While writing a recent post on dairies surrounding New York City, I discovered that dairy farms have a variety of breeds. Some prefer Holsteins, while others prefer Brown Swiss cows, and there are those who swear by Jerseys. Not knowing much about what impacts these decisions, I set out to learn about the differences between dairy cattle breeds.
This article from Well Fed Homestead easily breaks down the characteristics of the most popular dairy breeds in North America. There are essentially eight common breeds used at dairy farms today: Ayrshire, Brown Swiss, Dexter, Guernsey, Holstein‐Friesian, Jersey, Milking Shorthorn and Red Poll. Different breeds are chosen for different purposes.
Holsteins, for instance, are used in nearly all commercial operations. They are the biggest dairy cows, and are prized for their significant milk production yielding approximately 8 to 10 gallons per day.
Brown Swiss cows often favored for cheese‐making. These large ladies produce a large quantity of milk, an average of 5.3 to 9 gallons per day, and they have a high protein count in their milk.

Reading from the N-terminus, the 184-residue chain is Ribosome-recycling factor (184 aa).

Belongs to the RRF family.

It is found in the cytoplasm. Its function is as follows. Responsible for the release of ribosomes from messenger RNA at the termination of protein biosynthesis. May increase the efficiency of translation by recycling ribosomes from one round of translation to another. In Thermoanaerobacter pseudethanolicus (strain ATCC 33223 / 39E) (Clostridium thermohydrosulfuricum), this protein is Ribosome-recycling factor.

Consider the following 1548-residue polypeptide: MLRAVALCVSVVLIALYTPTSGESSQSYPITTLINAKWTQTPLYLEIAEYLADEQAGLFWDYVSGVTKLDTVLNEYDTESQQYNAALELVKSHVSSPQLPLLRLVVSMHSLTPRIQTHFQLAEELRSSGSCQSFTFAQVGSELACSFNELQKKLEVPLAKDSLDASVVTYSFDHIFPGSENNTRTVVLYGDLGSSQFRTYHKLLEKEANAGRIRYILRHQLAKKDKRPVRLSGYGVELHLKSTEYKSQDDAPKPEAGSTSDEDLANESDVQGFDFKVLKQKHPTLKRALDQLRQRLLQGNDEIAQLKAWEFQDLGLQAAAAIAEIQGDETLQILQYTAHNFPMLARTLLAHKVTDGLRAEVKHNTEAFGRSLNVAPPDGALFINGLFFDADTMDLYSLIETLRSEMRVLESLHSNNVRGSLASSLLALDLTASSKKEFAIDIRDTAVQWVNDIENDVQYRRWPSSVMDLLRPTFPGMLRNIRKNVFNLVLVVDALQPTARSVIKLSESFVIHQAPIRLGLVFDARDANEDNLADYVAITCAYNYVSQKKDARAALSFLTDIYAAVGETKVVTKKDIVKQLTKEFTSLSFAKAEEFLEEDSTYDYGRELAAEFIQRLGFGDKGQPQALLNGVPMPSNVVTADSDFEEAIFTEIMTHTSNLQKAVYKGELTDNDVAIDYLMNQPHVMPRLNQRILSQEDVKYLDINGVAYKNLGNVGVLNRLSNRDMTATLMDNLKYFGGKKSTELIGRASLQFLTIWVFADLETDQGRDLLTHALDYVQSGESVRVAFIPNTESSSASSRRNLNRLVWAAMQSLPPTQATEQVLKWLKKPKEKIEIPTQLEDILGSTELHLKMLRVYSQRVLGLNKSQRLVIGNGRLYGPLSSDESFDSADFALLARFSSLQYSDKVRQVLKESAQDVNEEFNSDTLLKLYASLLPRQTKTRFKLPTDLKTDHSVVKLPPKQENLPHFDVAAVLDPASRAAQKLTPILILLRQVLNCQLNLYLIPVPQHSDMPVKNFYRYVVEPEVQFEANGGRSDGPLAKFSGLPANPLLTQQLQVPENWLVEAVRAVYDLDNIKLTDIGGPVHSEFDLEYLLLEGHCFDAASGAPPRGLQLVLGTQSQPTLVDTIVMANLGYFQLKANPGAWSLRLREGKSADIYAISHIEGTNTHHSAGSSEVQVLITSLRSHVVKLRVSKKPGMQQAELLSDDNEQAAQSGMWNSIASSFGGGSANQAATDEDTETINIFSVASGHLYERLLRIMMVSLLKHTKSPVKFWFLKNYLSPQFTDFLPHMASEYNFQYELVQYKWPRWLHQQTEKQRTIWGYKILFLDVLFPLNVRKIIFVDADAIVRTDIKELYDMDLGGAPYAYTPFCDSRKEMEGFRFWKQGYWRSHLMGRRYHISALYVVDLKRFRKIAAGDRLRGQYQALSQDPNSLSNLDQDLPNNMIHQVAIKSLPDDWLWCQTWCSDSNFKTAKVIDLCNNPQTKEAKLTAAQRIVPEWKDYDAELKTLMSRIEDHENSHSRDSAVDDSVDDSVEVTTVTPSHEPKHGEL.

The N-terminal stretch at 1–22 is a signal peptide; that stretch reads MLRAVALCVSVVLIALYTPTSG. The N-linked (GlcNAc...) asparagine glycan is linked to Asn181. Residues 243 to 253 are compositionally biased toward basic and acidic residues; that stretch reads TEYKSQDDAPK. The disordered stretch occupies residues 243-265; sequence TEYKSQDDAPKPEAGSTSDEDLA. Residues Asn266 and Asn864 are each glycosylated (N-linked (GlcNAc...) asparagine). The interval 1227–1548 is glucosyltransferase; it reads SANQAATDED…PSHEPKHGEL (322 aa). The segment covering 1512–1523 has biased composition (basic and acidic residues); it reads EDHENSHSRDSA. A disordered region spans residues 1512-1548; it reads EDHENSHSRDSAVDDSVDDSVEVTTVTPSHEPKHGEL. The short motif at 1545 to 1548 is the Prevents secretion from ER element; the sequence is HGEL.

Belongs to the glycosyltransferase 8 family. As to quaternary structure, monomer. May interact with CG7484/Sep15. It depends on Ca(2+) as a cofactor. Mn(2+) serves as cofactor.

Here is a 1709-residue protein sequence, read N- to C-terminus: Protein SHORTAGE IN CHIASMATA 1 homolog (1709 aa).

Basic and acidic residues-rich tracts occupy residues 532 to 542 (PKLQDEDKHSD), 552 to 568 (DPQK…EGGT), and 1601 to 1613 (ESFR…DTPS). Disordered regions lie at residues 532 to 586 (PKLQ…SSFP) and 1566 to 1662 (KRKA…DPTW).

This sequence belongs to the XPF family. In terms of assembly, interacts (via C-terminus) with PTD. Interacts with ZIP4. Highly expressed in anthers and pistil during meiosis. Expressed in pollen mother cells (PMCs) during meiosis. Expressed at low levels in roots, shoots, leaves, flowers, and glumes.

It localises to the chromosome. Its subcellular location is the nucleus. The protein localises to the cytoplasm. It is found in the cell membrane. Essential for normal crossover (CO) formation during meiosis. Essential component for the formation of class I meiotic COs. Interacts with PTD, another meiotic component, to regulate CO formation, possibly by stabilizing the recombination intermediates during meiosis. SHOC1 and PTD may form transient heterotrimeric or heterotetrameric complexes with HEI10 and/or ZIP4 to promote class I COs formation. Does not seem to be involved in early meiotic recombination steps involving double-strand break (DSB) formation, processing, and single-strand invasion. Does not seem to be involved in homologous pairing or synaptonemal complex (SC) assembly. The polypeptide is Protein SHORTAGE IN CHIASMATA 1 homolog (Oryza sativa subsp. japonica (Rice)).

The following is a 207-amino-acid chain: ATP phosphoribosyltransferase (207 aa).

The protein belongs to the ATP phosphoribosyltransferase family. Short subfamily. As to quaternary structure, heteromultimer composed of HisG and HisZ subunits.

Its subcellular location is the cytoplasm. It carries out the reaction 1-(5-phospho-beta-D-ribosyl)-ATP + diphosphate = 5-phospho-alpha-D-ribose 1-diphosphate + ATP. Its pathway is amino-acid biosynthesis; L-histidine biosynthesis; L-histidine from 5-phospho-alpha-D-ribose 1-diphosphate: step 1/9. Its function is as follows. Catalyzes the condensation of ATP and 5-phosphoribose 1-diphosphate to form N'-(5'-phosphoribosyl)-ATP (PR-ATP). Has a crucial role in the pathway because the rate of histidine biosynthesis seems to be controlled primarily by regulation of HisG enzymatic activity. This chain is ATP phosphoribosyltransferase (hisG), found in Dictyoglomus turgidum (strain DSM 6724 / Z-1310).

Guernsey cows are medium‐sized, though long‐lived, and their docile nature makes them welcome on a smaller farm. They produce less milk, but it has a higher butterfat percentage.
Jersey cows, far more common then their cousins the Guernseys, are also smaller and more efficient milk producers on less feed. Their milk has the highest butterfat percentage at 4.9% giving it a rich and creamy taste, which is why their ardent supporters (and butter lovers everywhere) claim them to be the best of all dairy breeds.
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